Classical qualitative inorganic analysis is a method of analytical chemistry which seeks to find the elemental composition of inorganic compounds. It is mainly focused on detecting ions in an aqueous solution, therefore materials in other forms may need to be brought to this state before using standard methods. The solution is then treated with various reagents to test for reactions characteristic of certain ions, which may cause color change, precipitation and other visible changes.Qualitative inorganic analysis is that branch or method of analytical chemistry which seeks to establish the elemental composition of inorganic compounds through various reagents.


Siderite is also the name of a type of iron meteorite.Siderite is a mineral composed of iron(II) carbonate (FeCO3). It takes its name from the Greek word σίδηρος sideros, “iron”. It is a valuable iron mineral, since it is 48% iron and contains no sulfur or phosphorus. Zinc, magnesium and manganese commonly substitute for the iron resulting in the siderite-smithsonite, siderite-magnesite and siderite-rhodochrosite solid solution series.Siderite has Mohs hardness of 3.75-4.25, a specific gravity of 3.96, a white streak and a vitreous lustre or pearly luster. Siderite is antiferromagnetic below its Néel temperature of 37 K which can assist in its identification.It crystallizes in the trigonal crystal system, and are rhombohedral in shape, typically with curved and striated faces. It also occurs in masses. Color ranges from yellow to dark brown or black, the latter being due to the presence of manganese.

Siderite is commonly found in hydrothermal veins, and is associated with barite, fluorite, galena, and others. It is also a common diagenetic mineral in shales and sandstones, where it sometimes forms concretions, which can encase three-dimensionally preserved fossils. In sedimentary rocks, siderite commonly forms at shallow burial depths and its elemental composition is often related to the depositional environment of the enclosing sediments. In addition, a number of recent studies have used the oxygen isotopic composition of sphaerosiderite (a type associated with soils) as a proxy for the isotopic composition of meteoric water shortly after deposition.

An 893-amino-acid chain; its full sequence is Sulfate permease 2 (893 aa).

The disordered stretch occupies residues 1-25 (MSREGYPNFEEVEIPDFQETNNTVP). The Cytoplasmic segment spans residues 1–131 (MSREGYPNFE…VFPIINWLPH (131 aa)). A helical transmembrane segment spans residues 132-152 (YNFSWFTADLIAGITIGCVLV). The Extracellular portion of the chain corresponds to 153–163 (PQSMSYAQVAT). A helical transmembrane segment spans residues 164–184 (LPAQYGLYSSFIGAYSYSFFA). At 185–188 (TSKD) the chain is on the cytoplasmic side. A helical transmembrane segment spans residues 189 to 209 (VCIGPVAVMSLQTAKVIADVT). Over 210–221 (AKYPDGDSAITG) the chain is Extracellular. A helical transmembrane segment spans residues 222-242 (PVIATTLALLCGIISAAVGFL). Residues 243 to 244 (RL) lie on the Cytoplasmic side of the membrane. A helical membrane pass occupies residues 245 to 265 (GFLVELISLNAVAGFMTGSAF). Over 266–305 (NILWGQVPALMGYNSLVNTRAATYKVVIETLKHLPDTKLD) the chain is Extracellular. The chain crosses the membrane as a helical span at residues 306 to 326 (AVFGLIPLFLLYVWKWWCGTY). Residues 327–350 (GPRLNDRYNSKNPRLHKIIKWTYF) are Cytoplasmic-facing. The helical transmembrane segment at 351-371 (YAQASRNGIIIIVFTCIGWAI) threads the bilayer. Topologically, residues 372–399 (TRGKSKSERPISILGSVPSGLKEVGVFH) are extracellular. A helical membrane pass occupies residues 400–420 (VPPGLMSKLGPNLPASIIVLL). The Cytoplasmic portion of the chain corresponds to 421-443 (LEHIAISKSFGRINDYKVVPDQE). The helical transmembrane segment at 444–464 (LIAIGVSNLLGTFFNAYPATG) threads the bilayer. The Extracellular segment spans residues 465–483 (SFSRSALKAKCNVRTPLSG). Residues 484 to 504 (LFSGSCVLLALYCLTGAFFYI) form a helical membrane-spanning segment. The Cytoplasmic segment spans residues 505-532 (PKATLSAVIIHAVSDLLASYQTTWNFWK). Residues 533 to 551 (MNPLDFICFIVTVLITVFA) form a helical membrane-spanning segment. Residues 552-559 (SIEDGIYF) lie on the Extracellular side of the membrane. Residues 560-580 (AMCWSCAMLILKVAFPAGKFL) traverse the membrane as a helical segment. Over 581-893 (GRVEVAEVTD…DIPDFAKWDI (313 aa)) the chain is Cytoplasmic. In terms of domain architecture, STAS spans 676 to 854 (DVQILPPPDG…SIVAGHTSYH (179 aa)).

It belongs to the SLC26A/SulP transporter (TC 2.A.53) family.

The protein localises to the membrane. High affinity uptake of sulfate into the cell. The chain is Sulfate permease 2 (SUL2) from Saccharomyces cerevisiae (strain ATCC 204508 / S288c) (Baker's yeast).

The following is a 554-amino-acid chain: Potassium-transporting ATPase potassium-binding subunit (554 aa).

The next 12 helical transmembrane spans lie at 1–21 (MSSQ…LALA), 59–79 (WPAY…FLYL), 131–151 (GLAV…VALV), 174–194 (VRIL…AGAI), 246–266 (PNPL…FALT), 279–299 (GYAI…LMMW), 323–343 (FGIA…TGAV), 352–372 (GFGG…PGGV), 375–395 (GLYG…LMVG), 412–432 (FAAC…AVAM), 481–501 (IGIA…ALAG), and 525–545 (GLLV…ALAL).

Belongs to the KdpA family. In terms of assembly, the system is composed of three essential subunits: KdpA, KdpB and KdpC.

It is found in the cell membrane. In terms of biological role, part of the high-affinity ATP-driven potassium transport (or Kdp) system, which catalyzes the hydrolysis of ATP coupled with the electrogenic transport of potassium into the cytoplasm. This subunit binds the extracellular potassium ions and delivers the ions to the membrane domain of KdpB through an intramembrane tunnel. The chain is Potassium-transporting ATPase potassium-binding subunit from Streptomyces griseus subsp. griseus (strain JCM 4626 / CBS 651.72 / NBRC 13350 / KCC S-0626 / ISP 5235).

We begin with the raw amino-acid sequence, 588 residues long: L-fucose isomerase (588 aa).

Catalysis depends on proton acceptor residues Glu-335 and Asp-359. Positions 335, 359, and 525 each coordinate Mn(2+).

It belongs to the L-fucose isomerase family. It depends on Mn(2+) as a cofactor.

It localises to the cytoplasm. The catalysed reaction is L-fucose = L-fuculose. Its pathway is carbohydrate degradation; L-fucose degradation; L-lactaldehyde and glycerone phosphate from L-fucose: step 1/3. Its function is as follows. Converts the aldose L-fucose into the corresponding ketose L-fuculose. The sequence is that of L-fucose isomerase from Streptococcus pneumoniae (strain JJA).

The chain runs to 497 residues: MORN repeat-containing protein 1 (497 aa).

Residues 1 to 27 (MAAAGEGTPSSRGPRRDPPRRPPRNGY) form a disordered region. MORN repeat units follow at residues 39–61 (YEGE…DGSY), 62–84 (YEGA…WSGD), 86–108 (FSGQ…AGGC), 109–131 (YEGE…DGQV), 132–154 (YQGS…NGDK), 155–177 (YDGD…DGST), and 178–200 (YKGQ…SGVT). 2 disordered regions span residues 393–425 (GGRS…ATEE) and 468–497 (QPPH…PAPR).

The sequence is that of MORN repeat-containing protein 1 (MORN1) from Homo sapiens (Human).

Solubility table

The table below provides information on the variation of solubility of different substances (mostly inorganic compounds) in water with temperature, at 1 atmosphere pressure. Units of solubility are given in grams per 100 millilitres of water (g/100 ml), unless shown otherwise. The substances are listed in alphabetical order.

Standard enthalpy of formation

The standard enthalpy of formation or standard heat of formation of a compound is the change of enthalpy during the formation of 1 mole of the substance from its constituent elements, with all substances in their standard states. The standard pressure value p⦵ = 105 Pa (= 100 kPa = 1 bar) is recommended by IUPAC, although prior to 1982 the value 1.00 atm (101.325 kPa) was used. There is no standard temperature. Its symbol is ΔfH⦵. The superscript Plimsoll on this symbol indicates that the process has occurred under standard conditions at the specified temperature (usually 25 °C or 298.15 K). Standard states are as follows: